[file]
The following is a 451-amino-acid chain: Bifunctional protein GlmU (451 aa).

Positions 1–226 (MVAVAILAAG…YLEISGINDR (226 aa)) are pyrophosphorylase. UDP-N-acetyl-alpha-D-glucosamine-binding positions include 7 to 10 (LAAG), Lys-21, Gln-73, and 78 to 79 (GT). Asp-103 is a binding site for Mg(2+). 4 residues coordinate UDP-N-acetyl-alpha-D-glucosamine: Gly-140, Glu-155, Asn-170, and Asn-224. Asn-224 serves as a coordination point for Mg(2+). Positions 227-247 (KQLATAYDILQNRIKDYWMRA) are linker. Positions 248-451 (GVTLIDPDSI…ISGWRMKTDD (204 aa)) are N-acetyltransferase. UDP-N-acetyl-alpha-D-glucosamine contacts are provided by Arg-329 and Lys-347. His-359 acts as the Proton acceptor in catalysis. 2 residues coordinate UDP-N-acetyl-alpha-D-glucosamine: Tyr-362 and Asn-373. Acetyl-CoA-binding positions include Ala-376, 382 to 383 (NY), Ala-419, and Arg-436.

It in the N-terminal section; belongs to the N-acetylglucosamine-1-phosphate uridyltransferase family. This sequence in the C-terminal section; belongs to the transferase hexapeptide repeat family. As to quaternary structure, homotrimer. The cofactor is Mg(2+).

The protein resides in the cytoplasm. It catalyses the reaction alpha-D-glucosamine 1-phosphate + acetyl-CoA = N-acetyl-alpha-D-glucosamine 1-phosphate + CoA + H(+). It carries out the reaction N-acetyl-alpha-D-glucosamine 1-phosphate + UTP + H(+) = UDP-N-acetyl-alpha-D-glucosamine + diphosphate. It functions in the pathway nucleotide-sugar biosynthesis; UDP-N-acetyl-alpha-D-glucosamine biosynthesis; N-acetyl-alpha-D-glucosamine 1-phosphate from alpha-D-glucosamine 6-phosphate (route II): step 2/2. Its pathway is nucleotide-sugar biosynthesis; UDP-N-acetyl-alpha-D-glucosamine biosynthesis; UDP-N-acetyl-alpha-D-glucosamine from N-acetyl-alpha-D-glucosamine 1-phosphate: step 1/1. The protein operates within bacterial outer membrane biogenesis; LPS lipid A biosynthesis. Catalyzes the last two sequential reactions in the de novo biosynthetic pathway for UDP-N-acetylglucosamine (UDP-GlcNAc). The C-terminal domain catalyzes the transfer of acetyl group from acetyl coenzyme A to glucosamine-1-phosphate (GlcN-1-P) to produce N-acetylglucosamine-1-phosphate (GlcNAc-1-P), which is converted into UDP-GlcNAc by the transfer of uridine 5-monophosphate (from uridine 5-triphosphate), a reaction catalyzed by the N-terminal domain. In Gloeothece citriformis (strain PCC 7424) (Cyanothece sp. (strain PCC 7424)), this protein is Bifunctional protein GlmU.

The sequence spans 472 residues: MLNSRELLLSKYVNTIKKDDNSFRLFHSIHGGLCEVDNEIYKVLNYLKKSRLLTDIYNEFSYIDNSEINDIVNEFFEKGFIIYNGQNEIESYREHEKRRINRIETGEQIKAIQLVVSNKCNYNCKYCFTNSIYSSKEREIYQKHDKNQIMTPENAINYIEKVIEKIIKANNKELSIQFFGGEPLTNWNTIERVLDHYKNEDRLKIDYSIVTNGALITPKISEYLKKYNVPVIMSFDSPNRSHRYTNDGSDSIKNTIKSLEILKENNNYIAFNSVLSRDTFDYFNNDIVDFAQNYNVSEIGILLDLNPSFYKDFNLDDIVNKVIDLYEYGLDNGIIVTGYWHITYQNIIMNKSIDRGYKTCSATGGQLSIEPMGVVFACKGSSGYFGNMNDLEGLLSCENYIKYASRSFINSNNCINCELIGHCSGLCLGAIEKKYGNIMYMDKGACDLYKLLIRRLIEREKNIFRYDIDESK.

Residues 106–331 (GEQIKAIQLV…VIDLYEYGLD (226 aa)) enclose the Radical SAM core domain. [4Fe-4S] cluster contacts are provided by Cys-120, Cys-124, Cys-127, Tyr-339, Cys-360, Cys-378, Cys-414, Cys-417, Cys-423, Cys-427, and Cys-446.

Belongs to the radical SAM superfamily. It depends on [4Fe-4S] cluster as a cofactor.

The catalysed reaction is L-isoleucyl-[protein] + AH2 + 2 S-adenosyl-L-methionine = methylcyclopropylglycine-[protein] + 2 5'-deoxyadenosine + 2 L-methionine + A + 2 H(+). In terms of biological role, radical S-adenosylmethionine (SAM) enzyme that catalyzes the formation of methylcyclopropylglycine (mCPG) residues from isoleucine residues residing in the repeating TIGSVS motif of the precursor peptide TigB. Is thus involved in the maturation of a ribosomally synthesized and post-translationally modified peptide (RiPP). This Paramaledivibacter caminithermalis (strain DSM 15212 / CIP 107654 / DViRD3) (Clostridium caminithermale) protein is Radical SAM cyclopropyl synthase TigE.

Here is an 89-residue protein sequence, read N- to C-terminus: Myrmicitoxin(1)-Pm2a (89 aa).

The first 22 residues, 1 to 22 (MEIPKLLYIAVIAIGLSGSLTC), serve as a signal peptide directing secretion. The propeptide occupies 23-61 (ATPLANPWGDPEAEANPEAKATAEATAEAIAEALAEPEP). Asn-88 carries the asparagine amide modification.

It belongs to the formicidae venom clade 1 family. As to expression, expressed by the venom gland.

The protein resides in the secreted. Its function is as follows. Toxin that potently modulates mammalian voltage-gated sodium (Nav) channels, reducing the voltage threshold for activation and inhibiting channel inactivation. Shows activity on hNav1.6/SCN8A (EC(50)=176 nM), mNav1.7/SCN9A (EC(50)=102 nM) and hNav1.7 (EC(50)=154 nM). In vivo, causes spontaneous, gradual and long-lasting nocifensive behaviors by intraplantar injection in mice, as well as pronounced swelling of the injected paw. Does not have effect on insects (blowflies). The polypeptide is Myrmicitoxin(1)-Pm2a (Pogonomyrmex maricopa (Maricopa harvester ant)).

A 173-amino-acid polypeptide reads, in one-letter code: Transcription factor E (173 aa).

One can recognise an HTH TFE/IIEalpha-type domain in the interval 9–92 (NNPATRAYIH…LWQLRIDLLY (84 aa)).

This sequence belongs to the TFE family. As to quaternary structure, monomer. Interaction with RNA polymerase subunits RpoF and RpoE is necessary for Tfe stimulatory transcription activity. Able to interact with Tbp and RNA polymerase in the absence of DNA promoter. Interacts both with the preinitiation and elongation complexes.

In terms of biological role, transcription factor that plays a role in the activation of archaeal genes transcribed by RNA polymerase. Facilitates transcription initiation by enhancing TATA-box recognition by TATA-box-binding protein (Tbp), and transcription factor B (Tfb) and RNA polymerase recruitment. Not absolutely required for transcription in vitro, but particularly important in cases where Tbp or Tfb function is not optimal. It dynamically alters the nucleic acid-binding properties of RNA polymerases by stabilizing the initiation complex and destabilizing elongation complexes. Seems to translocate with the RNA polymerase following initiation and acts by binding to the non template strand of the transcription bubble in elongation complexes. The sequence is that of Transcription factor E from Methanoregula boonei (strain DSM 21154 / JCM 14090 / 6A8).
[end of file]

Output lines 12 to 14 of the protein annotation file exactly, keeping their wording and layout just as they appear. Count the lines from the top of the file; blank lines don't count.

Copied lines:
The protein resides in the secreted. Its function is as follows. Toxin that potently modulates mammalian voltage-gated sodium (Nav) channels, reducing the voltage threshold for activation and inhibiting channel inactivation. Shows activity on hNav1.6/SCN8A (EC(50)=176 nM), mNav1.7/SCN9A (EC(50)=102 nM) and hNav1.7 (EC(50)=154 nM). In vivo, causes spontaneous, gradual and long-lasting nocifensive behaviors by intraplantar injection in mice, as well as pronounced swelling of the injected paw. Does not have effect on insects (blowflies). The polypeptide is Myrmicitoxin(1)-Pm2a (Pogonomyrmex maricopa (Maricopa harvester ant)).

A 173-amino-acid polypeptide reads, in one-letter code: Transcription factor E (173 aa).

One can recognise an HTH TFE/IIEalpha-type domain in the interval 9–92 (NNPATRAYIH…LWQLRIDLLY (84 aa)).